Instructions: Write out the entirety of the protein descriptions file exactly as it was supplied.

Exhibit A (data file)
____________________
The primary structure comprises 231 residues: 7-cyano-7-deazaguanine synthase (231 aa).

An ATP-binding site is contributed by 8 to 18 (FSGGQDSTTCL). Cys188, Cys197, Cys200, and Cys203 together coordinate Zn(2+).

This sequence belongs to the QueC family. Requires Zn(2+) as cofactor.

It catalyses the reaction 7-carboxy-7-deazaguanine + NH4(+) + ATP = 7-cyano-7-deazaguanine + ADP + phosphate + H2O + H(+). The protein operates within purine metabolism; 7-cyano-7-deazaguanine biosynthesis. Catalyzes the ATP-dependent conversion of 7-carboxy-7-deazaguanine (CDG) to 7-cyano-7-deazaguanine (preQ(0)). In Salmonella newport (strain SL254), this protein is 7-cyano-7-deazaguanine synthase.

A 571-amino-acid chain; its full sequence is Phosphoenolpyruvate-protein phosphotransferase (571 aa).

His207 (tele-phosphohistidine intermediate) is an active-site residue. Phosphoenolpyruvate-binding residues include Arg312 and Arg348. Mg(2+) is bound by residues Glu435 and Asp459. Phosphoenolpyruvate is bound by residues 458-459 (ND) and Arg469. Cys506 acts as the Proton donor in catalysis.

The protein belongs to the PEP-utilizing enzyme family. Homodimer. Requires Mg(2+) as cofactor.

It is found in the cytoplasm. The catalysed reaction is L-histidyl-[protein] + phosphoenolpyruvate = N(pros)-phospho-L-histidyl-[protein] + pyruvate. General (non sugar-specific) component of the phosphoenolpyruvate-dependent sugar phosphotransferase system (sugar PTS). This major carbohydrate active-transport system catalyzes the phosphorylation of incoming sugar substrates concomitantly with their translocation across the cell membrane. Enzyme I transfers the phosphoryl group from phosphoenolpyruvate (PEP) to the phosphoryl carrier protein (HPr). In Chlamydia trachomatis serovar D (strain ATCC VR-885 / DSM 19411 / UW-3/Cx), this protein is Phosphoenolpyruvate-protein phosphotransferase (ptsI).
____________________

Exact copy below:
The primary structure comprises 231 residues: 7-cyano-7-deazaguanine synthase (231 aa).

An ATP-binding site is contributed by 8 to 18 (FSGGQDSTTCL). Cys188, Cys197, Cys200, and Cys203 together coordinate Zn(2+).

This sequence belongs to the QueC family. Requires Zn(2+) as cofactor.

It catalyses the reaction 7-carboxy-7-deazaguanine + NH4(+) + ATP = 7-cyano-7-deazaguanine + ADP + phosphate + H2O + H(+). The protein operates within purine metabolism; 7-cyano-7-deazaguanine biosynthesis. Catalyzes the ATP-dependent conversion of 7-carboxy-7-deazaguanine (CDG) to 7-cyano-7-deazaguanine (preQ(0)). In Salmonella newport (strain SL254), this protein is 7-cyano-7-deazaguanine synthase.

A 571-amino-acid chain; its full sequence is Phosphoenolpyruvate-protein phosphotransferase (571 aa).

His207 (tele-phosphohistidine intermediate) is an active-site residue. Phosphoenolpyruvate-binding residues include Arg312 and Arg348. Mg(2+) is bound by residues Glu435 and Asp459. Phosphoenolpyruvate is bound by residues 458-459 (ND) and Arg469. Cys506 acts as the Proton donor in catalysis.

The protein belongs to the PEP-utilizing enzyme family. Homodimer. Requires Mg(2+) as cofactor.

It is found in the cytoplasm. The catalysed reaction is L-histidyl-[protein] + phosphoenolpyruvate = N(pros)-phospho-L-histidyl-[protein] + pyruvate. General (non sugar-specific) component of the phosphoenolpyruvate-dependent sugar phosphotransferase system (sugar PTS). This major carbohydrate active-transport system catalyzes the phosphorylation of incoming sugar substrates concomitantly with their translocation across the cell membrane. Enzyme I transfers the phosphoryl group from phosphoenolpyruvate (PEP) to the phosphoryl carrier protein (HPr). In Chlamydia trachomatis serovar D (strain ATCC VR-885 / DSM 19411 / UW-3/Cx), this protein is Phosphoenolpyruvate-protein phosphotransferase (ptsI).